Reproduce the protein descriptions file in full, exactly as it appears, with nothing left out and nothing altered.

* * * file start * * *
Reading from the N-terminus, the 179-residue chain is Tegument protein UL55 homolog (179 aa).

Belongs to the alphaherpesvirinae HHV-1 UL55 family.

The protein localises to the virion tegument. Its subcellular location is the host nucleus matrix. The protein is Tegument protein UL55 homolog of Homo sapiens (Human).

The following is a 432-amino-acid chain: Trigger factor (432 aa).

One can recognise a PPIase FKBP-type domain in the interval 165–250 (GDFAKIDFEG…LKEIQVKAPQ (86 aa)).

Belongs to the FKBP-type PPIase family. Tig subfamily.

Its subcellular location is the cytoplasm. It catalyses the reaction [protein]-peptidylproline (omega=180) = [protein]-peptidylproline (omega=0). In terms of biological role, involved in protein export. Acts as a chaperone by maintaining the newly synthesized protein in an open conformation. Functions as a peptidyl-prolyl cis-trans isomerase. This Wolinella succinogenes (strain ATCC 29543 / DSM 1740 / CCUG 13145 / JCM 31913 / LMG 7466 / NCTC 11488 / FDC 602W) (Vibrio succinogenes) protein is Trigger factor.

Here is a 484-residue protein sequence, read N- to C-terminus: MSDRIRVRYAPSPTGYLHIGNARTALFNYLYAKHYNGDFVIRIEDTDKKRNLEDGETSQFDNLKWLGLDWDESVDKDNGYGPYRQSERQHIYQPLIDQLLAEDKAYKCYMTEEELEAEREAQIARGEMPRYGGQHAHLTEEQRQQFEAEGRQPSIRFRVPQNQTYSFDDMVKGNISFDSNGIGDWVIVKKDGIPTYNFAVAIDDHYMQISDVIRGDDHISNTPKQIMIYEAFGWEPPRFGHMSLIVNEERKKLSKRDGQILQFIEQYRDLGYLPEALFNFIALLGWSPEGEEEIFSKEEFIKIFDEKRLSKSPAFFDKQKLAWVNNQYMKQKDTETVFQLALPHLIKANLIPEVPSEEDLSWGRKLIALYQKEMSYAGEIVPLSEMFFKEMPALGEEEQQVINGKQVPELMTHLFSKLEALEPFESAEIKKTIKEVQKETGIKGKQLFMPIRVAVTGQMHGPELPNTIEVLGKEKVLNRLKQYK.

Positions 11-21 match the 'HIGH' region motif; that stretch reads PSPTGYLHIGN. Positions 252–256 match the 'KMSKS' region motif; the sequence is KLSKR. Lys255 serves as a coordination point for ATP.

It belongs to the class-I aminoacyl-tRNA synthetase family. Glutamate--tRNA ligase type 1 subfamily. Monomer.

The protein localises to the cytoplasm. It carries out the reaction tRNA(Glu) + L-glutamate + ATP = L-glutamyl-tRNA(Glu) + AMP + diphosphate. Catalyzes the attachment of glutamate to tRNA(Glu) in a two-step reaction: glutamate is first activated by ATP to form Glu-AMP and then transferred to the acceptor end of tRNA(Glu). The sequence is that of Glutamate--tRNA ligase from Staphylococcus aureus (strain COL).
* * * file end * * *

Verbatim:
Reading from the N-terminus, the 179-residue chain is Tegument protein UL55 homolog (179 aa).

Belongs to the alphaherpesvirinae HHV-1 UL55 family.

The protein localises to the virion tegument. Its subcellular location is the host nucleus matrix. The protein is Tegument protein UL55 homolog of Homo sapiens (Human).

The following is a 432-amino-acid chain: Trigger factor (432 aa).

One can recognise a PPIase FKBP-type domain in the interval 165–250 (GDFAKIDFEG…LKEIQVKAPQ (86 aa)).

Belongs to the FKBP-type PPIase family. Tig subfamily.

Its subcellular location is the cytoplasm. It catalyses the reaction [protein]-peptidylproline (omega=180) = [protein]-peptidylproline (omega=0). In terms of biological role, involved in protein export. Acts as a chaperone by maintaining the newly synthesized protein in an open conformation. Functions as a peptidyl-prolyl cis-trans isomerase. This Wolinella succinogenes (strain ATCC 29543 / DSM 1740 / CCUG 13145 / JCM 31913 / LMG 7466 / NCTC 11488 / FDC 602W) (Vibrio succinogenes) protein is Trigger factor.

Here is a 484-residue protein sequence, read N- to C-terminus: MSDRIRVRYAPSPTGYLHIGNARTALFNYLYAKHYNGDFVIRIEDTDKKRNLEDGETSQFDNLKWLGLDWDESVDKDNGYGPYRQSERQHIYQPLIDQLLAEDKAYKCYMTEEELEAEREAQIARGEMPRYGGQHAHLTEEQRQQFEAEGRQPSIRFRVPQNQTYSFDDMVKGNISFDSNGIGDWVIVKKDGIPTYNFAVAIDDHYMQISDVIRGDDHISNTPKQIMIYEAFGWEPPRFGHMSLIVNEERKKLSKRDGQILQFIEQYRDLGYLPEALFNFIALLGWSPEGEEEIFSKEEFIKIFDEKRLSKSPAFFDKQKLAWVNNQYMKQKDTETVFQLALPHLIKANLIPEVPSEEDLSWGRKLIALYQKEMSYAGEIVPLSEMFFKEMPALGEEEQQVINGKQVPELMTHLFSKLEALEPFESAEIKKTIKEVQKETGIKGKQLFMPIRVAVTGQMHGPELPNTIEVLGKEKVLNRLKQYK.

Positions 11-21 match the 'HIGH' region motif; that stretch reads PSPTGYLHIGN. Positions 252–256 match the 'KMSKS' region motif; the sequence is KLSKR. Lys255 serves as a coordination point for ATP.

It belongs to the class-I aminoacyl-tRNA synthetase family. Glutamate--tRNA ligase type 1 subfamily. Monomer.

The protein localises to the cytoplasm. It carries out the reaction tRNA(Glu) + L-glutamate + ATP = L-glutamyl-tRNA(Glu) + AMP + diphosphate. Catalyzes the attachment of glutamate to tRNA(Glu) in a two-step reaction: glutamate is first activated by ATP to form Glu-AMP and then transferred to the acceptor end of tRNA(Glu). The sequence is that of Glutamate--tRNA ligase from Staphylococcus aureus (strain COL).